According to a statement from the Egyptian leader’s office, el-Sissi stressed “the necessity of avoiding any measures that could lead to a tense situation and complicate the regional scene.”
El-Sissi also said his government would continue its efforts to “maintain calm” between Israel and the Palestinians, the statement added.
Netanyahu’s office said the two leaders discussed Egyptian-Israel ties and stressed on “the importance of promoting peace, stability and security for the sake of both peoples and for all peoples in the Middle East.”
Netanyahu returned to power Thursday for an unprecedented sixth term as Israel’s premier, taking the helm of the most right-wing and religiously conservative government in the country’s 74-year history.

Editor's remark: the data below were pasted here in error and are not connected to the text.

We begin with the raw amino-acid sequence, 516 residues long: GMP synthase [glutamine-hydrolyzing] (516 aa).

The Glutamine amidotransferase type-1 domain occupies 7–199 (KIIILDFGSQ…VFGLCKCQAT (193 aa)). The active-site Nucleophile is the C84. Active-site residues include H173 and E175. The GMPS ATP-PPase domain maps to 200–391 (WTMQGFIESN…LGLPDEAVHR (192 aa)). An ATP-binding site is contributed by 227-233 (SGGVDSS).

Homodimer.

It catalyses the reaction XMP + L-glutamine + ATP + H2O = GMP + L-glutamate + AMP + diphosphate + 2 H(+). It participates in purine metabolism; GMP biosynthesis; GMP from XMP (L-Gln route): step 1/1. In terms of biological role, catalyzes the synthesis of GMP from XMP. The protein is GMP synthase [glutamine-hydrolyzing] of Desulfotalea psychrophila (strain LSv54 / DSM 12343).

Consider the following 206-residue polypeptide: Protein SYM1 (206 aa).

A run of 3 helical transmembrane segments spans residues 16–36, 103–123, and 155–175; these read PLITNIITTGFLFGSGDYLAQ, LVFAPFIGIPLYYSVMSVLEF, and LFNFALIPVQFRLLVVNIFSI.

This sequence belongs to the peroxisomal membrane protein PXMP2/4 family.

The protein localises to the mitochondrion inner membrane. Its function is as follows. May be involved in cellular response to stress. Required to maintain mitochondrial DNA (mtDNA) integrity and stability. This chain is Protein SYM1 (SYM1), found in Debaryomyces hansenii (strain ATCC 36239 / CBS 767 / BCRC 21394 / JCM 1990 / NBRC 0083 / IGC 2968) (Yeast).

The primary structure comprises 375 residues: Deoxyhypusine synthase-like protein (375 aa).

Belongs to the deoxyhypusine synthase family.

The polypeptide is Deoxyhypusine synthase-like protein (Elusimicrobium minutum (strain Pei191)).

Jewish settlement expansion in the occupied West Bank could increase already worsening tensions between Israel and the Palestinians and upset the international community. Most of the world considers settlements built on territories sought by the Palestinians to be illegal and obstacles to peace.
Egypt and Israel reached a historic peace accord in 1979. Relations have generally been cool between the countries, though behind-the-scenes security cooperation remains strong. There have been growing signs of overall cooperation in recent years.
In 2021, then-Prime Minister Naftali Bennett met with el-Sissi in the Egyptian resort of Sharm el-Sheikh, in the first official visit to Egypt by an Israeli prime minister in over a decade.
The two Middle Eastern countries also signed a deal with the EU in June to increase liquified natural gas sales to European countries that aims to reduce their dependence on supplies from Russia amid the war in Ukraine.
Egypt has also for years served as a key mediator between Israel and the Palestinian militant group Hamas. The bitter enemies have fought four wars since Hamas seized control of the Gaza Strip in 2007 — most recently an 11-day conflict in May. Egypt has been working quietly to arrange a long-term truce.
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